Urinetown The Musical [Apollo Theatre, London]

Urinetown The Musical
Music & lyrics by Mark Hollmann, and book & lyrics by Greg Kotis

Officer Lockstock – Jonathan Slinger
Little Sally – Karis Jack
Bobby Strong – Matthew Seadon-Young
Penelope Pennywise – Jenna Russell
Robbie the Stockfish / UGC Executive – Kane Oliver Parry
Old Woman / Josephine Strong – Julie Jupp
Soupy Sue – Madeleine Harland
Tiny Tom / Dr Billeaux – Jeff Nicholson
Little Becky Two Shoes / Mrs Millennium – Katie Bernstein
Billy Boy Bill / UGC Executive – Aaron Lee Lambert
Old Man Strong / Hot Blades Harry – Cory English
Hope Cladwell – Rosanna Hyland
Officer Barrel – Nathan Amzi
Mr McQueen – Marc Elliott
Senator Fipp – Mark Meadows
Caldwell B. Cladwell – Simon Paisley Day

Swing & Dance Captain – Chris Bennett
Swing, Fight Captain & Assistant Dance Captain – Joel Montague
Swing – Alasdair Buchan, Christina Modestou & Vicki Lee Taylor

Alan Williams (piano), Tom Clare (percussion), Jean Paul Gervasoni (trumpet), Steve Haynes (bass trombone & euphonium), Jo Nichols (double bass) and Paul Stevens (reeds)

Jamie Lloyd – Director
Soutra Gilmour – Design
Adam Silverman – Lighting
Ann Yee – Choreography
Terry Jardine & Nick Lidster – Sound
Alan Williams – Music Supervisor & Director

Reviewed by: Nick Breckenfield

Reviewed: 8 October, 2014
Venue: Apollo Theatre, Shaftesbury Avenue, London

Urinetown The Musical at Apollo Theatre. Photograph: www.urinetown.co.ukPissed off with West End musicals? Well, Urinetown might just be the show for you! Certainly it’s not run-of-the-mill if self-aware of what it is, with two characters – Officer Lockstock and Little Sally – constantly reminding us we’re in a musical (indeed Sally pre-empts any suggestion about the odd name by remarking that the title isn’t perhaps a marketeer’s dream).

Nor is the setting typical: we’re in a dystopian tale about a future where global warming and natural disasters have left the world perilously short of water. Caldwell B. Cladwell survived the stink some 20 years back (one can only imagine!) by setting up a company to privatise the urinals so everyone has to pay to pee (and, presumably, wash their hands after). In true capitalist fashion, Urine Good Company (UGC) has cleaned up on the public amenity front and, with the legislature in his pocket, Cladwell is just about to increase his profits by raising his prices.

But down at Public Amenity #9, the mood is turning nasty. Bobby Strong’s father has been carted off to Urinetown for peeing on the sidewalk as he didn’t have the price to relieve himself officially. With Officer Lockstock’s help we realise Urinetown is not a place but a metaphor, where you pass over rather than piss. When the price hike is announced urinal-worker Bobby opens his amenity for free and the revolution has started…

Act One ends with the escape of the poor into the sewers with Cladwell’s daughter, Hope, as captive and Cladwell on the rampage, seeing his profits about to be flushed down the … you know where. To reveal more would be unfair, save to say that Sally expresses the general amazement that there’s not a happy ending. But why should there be if Lockstock’s reading-matter before the show starts (as he paces the forestage) is Malthus’s Essay on the Principle of Population? That’s the very volume he hands over to Sally at the end as if any further proof is needed.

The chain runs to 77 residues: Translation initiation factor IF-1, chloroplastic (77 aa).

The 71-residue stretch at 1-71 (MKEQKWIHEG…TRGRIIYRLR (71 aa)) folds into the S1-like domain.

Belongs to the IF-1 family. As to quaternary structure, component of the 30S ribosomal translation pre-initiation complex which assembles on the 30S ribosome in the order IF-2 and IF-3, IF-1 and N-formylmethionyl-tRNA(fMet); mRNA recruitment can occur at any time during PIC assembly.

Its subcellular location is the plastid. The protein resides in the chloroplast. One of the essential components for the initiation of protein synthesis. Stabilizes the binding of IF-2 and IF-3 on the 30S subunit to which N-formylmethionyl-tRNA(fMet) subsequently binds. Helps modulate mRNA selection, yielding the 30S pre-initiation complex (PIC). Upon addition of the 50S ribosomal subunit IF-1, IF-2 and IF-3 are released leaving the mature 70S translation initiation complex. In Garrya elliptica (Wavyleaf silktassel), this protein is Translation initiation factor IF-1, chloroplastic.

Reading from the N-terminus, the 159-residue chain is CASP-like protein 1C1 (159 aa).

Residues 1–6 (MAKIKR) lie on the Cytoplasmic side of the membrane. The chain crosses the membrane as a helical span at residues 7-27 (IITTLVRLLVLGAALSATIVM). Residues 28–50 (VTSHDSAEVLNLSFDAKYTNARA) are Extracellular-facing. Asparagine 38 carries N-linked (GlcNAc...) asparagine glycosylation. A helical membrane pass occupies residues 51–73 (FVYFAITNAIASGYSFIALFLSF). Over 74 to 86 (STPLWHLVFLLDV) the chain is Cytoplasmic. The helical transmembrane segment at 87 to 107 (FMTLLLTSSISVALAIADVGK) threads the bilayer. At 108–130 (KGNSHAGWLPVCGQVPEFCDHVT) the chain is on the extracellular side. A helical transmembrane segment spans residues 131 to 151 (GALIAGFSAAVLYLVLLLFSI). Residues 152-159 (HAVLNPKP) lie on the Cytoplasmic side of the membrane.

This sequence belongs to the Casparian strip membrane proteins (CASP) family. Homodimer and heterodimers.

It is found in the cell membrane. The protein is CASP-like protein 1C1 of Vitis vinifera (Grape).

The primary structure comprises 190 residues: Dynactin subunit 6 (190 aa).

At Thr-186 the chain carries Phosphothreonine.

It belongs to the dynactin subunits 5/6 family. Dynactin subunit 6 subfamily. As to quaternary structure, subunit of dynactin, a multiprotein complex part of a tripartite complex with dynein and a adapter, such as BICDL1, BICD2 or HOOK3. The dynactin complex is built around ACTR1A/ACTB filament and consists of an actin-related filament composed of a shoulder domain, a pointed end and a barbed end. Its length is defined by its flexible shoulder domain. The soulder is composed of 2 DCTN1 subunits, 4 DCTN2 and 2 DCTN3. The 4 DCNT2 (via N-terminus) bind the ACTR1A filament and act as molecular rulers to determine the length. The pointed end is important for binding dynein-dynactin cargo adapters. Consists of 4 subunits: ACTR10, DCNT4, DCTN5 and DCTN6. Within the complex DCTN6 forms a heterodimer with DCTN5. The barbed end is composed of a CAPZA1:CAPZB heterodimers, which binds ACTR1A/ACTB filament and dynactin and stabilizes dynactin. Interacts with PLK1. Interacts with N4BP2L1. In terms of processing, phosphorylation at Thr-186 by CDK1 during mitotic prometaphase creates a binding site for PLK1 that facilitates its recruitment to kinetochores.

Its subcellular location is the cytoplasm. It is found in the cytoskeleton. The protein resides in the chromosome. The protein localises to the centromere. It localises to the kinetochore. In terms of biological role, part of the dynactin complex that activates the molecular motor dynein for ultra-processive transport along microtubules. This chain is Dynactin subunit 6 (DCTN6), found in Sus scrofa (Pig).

There is a love story of sorts (Bobby and Hope are the Romeo and Juliet across the economic divide), but the evening is more Brecht & Weill than The Sound of Music. It’s daft and funny as well as brilliantly set on Soutra Gilmour’s split-level steam-punk design of industrial squalor, with the upper level reserved for the scenes in Cladwell’s shining business tower. The story occurred to Greg Kotis nearly 20 years ago, on a backpacking trip to Europe when he was ‘caught short’ in Paris’s Luxembourg Gardens with little money for the pay-facilities. With music (and shared lyrics) by Mark Hollmann the show opened in 1999, the hit of the New York International Fringe Festival, before being taken up by the American Theatre of Actors in 2001 and then a three-year Broadway transfer. It took a decade to travel back to Europe and opened at St James Theatre on February 22.

All but three of the original St James cast (and all but two of the band) have been reassembled for this move into the larger Apollo Theatre. The raised stage might distance the action slightly (and I first saw it from the front row at St James Theatre), but the press-night audience lapped up the cast’s abundant energy. Matthew Seadon-Young steps up from his role at St James into likeable Bobby Strong’s shoes, while RSC alumnus Jonathan Slinger once again relishes the laconic gumshoe part of Officer Lockstock. Also returning are Simon Paisley Day, sporting the droopiest of moustaches and still eating the scenery as capitalist baddy Cladwell, sweet Rosanna Hyland as his daughter Hope, and the ever-brilliant Jenna Russell as Miss Penelope Pennywise, whose past is only revealed drip by drip…

The score apes various musical forms, and no more successfully than the high-octane gospel-esque ‘Run Freedom, Run’ (complete with hilarious a cappella section) and ‘I See a River’. There are also some intricate songs where up to four different opinions are accommodated, so musical interest is easily kept afloat. The band is raised stage-right.

The whole thing, at times nicely cartoonish, is directed with madcap aplomb by Jamie Lloyd, with far greater success than The Commitments further up Shaftesbury Avenue at the Palace Theatre. It may cost more than spending a penny, but then it lasts much longer and, however bizarre it might sound, you’ll come out humming the tunes from Urinetown, and surely worth a tinkle!

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